Study to Evaluate Online Energy Labelling Compliance in the EU

E-commerce is steadily growing in the EU, and numerous websites offer energy-using products for sale. In this study, CLASP and our partners assessed the proper display of appliance energy labels and related information on websites. The study covers six EU Member States: Belgium, Czech Republic, Denmark, Germany, France, and Slovakia.

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Juraj Krivošík, SEVEn, The Energy Efficiency Center, Czech Republic

Pia Westphalen, Vores Bureau, Denmark

Edouard Toulouse, Consultant, France

Quality Assurance by Sophie Attali, SoWatt, France

The onset of the COVID-19 pandemic in early 2020 accelerated a shift in online appliance shopping & purchases.

The increasing importance of online sales

The shift to e-commerce has increased the importance of ensuring compliance with efficiency labelling rules in online contexts to benefit consumers and industry.

Recent research indicates there are low levels of compliance with EU energy labelling regulations in online retail. For example, the  January 2020 Special Report of the European Court of Auditors noted that 57% of the inspected products sold online were not labelled accurately or at all.

CLASP and our study team conducted this research to address these mounting concerns, document the state of online energy labelling compliance, investigate the causes of non-compliance, and make recommendations for improvement.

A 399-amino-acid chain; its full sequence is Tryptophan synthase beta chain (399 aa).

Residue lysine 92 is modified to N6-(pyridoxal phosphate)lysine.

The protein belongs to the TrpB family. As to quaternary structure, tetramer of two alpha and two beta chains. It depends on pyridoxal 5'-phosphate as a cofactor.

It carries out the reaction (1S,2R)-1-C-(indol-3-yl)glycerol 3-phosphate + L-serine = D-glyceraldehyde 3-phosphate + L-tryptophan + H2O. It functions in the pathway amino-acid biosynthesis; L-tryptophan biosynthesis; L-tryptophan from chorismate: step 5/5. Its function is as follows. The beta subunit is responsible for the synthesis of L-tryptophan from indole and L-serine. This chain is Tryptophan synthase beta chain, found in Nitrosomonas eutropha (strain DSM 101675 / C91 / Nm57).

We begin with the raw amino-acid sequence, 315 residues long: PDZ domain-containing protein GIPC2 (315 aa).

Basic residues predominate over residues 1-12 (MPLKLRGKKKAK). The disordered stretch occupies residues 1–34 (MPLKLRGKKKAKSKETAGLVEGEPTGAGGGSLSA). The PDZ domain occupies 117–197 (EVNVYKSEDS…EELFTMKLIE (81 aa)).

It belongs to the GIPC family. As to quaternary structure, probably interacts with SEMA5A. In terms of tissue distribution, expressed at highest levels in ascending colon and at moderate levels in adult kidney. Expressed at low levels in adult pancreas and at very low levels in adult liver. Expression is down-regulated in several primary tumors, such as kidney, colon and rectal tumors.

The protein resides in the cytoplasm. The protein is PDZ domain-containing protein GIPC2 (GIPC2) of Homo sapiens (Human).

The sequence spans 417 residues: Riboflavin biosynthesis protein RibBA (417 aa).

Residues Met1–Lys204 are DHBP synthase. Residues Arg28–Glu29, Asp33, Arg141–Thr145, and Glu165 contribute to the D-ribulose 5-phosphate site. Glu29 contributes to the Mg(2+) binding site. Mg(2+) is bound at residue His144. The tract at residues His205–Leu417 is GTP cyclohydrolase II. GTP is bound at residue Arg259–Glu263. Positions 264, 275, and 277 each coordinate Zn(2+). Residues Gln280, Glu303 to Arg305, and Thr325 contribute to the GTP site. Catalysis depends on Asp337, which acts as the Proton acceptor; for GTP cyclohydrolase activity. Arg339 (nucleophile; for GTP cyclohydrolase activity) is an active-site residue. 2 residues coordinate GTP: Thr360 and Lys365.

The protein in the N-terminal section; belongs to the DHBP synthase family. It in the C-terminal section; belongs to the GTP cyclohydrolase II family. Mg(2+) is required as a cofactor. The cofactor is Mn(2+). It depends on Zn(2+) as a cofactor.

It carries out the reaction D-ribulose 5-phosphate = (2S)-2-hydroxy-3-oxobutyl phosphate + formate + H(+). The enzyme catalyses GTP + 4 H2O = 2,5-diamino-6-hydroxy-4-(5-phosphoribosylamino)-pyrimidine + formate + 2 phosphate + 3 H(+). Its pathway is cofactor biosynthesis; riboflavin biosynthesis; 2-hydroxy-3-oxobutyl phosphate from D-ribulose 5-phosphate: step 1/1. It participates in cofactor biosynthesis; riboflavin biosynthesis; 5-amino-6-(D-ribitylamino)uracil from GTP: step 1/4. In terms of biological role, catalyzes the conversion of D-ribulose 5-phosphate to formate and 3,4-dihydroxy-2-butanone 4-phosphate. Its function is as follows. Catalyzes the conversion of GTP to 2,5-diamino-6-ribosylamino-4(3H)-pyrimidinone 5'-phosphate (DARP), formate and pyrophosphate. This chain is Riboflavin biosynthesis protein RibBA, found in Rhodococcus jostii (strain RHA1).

Research scope and methodology

Our study involved online research and a survey of selected stakeholders. The online research covered websites selling refrigerators, washing machines, dishwashers, televisions and lamps. It covered 72 online retail sites and price comparison websites in Belgium, Czech Republic, Denmark, France, Germany, and Slovakia. We surveyed 33 individuals from online retailers, retailer associations, supplier associations (national and EU level) and market surveillance authorities.

Types and frequency of non-compliance

The most frequent non-compliance issues were related to:

  • location of the energy label or nested display
  • the format and size of the graphic
  • the availability of the mandatory product information sheet (product fiche)
  • absence of labelling information on some page types (catalogue, basket, comparator).

The evaluation of the practices on price-comparison websites – which have no legal duty and limited labelling information but are highly relevant to consumers – showed low alignment with energy labelling requirements.

The study establishes a typology of the cases of non-compliance encountered during the research – availability, readability, accuracy and additional website mentions. It presents a quantitative and qualitative assessment of the level of compliance observed during the monitoring. Additionally, our study team developed recommendations to increase online labelling compliance by retailers. We categorize those recommendations as informational, organisational, technical or regulatory solutions and propose additional research and follow-up activities.

Watch this recording of a webinar we hosted to present the findings of the study and recommendations to improve the EU situation and, more broadly, to design efficient online labelling schemes. 

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